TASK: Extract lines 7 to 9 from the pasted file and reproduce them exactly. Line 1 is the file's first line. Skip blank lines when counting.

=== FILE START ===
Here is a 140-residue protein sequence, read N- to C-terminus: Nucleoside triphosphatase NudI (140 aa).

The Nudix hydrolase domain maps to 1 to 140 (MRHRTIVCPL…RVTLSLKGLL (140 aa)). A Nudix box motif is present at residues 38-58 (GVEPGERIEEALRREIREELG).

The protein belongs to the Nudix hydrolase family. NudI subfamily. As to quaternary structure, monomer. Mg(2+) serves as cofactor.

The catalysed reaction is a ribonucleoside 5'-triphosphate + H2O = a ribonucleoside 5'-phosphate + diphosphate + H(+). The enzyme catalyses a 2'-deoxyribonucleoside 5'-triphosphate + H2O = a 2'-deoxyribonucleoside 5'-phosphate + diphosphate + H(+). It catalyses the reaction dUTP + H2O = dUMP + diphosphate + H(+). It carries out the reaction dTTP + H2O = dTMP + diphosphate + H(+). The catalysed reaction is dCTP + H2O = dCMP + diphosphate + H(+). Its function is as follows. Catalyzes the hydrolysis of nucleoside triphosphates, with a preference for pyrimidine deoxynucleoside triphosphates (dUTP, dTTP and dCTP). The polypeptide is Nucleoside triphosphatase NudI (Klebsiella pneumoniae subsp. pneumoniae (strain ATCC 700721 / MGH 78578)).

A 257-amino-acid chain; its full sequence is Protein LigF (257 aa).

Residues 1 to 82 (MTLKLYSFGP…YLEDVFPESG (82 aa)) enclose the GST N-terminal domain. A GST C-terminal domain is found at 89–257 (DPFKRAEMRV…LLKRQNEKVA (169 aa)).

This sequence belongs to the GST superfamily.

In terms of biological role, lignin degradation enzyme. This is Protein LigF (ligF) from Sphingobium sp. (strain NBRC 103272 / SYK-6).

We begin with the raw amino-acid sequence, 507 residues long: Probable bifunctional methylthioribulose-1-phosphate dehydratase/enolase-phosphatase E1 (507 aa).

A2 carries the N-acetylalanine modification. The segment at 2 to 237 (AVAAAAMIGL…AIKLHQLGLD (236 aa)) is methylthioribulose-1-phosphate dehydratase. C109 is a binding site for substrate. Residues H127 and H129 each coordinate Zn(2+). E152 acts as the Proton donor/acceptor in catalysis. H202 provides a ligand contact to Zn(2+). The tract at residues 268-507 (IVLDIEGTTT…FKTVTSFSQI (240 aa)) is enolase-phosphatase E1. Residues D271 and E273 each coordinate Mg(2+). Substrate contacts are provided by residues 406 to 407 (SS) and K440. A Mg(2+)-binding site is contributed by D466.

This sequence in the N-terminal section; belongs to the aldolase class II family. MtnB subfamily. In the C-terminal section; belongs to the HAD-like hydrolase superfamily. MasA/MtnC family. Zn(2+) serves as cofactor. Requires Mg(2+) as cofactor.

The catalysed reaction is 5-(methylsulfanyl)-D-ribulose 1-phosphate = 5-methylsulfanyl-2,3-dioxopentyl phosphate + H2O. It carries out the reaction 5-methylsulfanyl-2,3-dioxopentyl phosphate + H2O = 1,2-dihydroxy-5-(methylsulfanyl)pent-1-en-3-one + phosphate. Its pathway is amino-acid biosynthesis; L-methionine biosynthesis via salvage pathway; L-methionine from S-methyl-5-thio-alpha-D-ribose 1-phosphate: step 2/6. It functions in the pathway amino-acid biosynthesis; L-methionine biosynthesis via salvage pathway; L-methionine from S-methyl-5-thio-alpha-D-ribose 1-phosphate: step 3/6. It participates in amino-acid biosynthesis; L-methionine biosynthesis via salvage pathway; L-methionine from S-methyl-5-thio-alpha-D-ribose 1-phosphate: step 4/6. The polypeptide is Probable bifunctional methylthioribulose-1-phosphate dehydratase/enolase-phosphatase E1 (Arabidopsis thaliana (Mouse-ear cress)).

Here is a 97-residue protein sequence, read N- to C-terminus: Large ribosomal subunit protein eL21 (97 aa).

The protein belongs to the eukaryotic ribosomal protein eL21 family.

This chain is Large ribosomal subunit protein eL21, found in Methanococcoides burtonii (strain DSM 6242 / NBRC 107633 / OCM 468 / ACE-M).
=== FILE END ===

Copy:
This sequence belongs to the GST superfamily.

In terms of biological role, lignin degradation enzyme. This is Protein LigF (ligF) from Sphingobium sp. (strain NBRC 103272 / SYK-6).

We begin with the raw amino-acid sequence, 507 residues long: Probable bifunctional methylthioribulose-1-phosphate dehydratase/enolase-phosphatase E1 (507 aa).